Raised in the tumult of Japan’s industrial powerhouse, the 11 men and women profiled in A Different Kind of Luxury have all made the transition to sustainable, fulfilling lives. Based on Andy Couturier's popular articles in The Japan Times, this lushly designed volume has a wealth of stories about real people who have created an abundance of time for contemplation, connecting with the natural world, and contributing to their communities. In their success is a lesson for us all: live a life that matters. Read an excerpt of the book here or here. Read a review of the book here, here, or here.

Saturday, December 1, 2012

The silence was palpable

Here's a journal entry from my trip to Japan in October.  It's not directly about the book, but anti-nuclear work is very central to many of the people's lives there.  If you want to help, consider attending a protest at the Japanese Consulate.  Here's one in San Francisco.

The silence was palpable: the kind of silence where there doesn’t seem to be any more to say.  The topic is Fukushima.

At a Buddhist temple in Kyoto, after lunch, the man at the table with the spectacles has been explaining to the group how even though many organizations and communities have agreed to accept refugees, very few individuals have volunteered to leave Fukushima. He used his hands to indicate how information was coming in from all directions, fingertips darting here and there in front of his face.  “And no one knows what to believe.  I myself have become confused.” We all waited for him to continue. 

“How much was released?  What level is safe?  But one thing is known: it is the children more than anyone who will sustain the most damage.  The adults, the teachers, the government, the electric company officials: all of them have been saying to the children that it is completely safe, even in Fukushima itself, and, you know children, they believe what they’re told.”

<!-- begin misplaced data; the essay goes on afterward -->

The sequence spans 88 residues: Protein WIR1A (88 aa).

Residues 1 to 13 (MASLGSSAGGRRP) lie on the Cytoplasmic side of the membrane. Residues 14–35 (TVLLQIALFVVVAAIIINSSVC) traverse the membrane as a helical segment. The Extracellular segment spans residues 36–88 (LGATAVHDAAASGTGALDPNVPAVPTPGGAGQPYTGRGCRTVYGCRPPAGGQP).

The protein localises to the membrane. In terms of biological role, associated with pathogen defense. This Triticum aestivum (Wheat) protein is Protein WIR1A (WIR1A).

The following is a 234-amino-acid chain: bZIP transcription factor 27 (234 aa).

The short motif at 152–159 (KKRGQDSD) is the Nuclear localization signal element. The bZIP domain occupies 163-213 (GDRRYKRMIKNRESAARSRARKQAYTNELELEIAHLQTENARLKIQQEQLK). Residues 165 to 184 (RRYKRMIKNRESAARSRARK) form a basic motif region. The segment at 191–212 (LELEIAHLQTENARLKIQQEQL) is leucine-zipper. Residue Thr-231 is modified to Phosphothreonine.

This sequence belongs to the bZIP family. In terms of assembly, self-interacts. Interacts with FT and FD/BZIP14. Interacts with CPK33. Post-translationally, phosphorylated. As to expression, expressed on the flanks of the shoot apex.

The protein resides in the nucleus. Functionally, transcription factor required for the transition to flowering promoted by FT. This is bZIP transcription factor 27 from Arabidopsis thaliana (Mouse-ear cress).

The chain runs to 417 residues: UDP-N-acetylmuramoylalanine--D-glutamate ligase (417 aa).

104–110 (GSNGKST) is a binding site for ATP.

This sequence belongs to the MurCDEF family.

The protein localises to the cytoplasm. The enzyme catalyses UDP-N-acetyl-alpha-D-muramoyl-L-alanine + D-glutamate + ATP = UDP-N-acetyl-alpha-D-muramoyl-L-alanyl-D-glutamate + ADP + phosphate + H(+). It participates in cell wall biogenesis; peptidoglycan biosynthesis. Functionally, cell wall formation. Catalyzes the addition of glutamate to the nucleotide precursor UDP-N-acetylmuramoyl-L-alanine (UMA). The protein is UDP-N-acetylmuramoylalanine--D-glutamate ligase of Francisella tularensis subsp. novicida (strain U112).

The sadness in my heart is hard and it hurts. What to do? What to do?

This temple, this very temple here in Kyoto is the place where, 3 years ago, I had the incredible transcendent experience—a spontaneous feeling of “enlightenment” or something like that. It lasted, perhaps, only 15 minutes or so.

Thus I have come back to this temple, and, it turns out, today is the 11th. And every month on the eleventh, this congregation gathers to offer the chanting of sutras for those who died on March 11, 2011, and for those who live on.

The Japanese government permitted the restarting of two reactors a few months ago, just upwind from Kyoto, less than a hundred miles away.  China was also mentioned by someone at the table.  They’re building reactors hand over fist.  Some vague reference was made to the government in China: you know how they are about protests and the sharing of information.  The entire vast country to the west of this place: the prevailing winds sweep right round the globe from exactly that direction…

Knowing: the knowing that was supposed to help us all.  To get information and to learn: it does exactly no good.

The man with the glasses, right near the end of the gathering said, “Each one of us has to study, to learn more, has to get more intelligent.”  Then, looking round the table, he said, “None of us here today, has that energy to produce children.”  (I am certainly the youngest person here with my 48 years.) “But those who can, they have to think it over, think hard, and seriously, whether they should.”

And that, that is when the silence began. 

1 comment:

  1. And this is the problem in Japan (I live in Nagoya)...most of the people seriously thinking about these issues are older people, and as wonderful as they are, there is not enough involvement from the younger generation. Although I guess this could be said about many places now...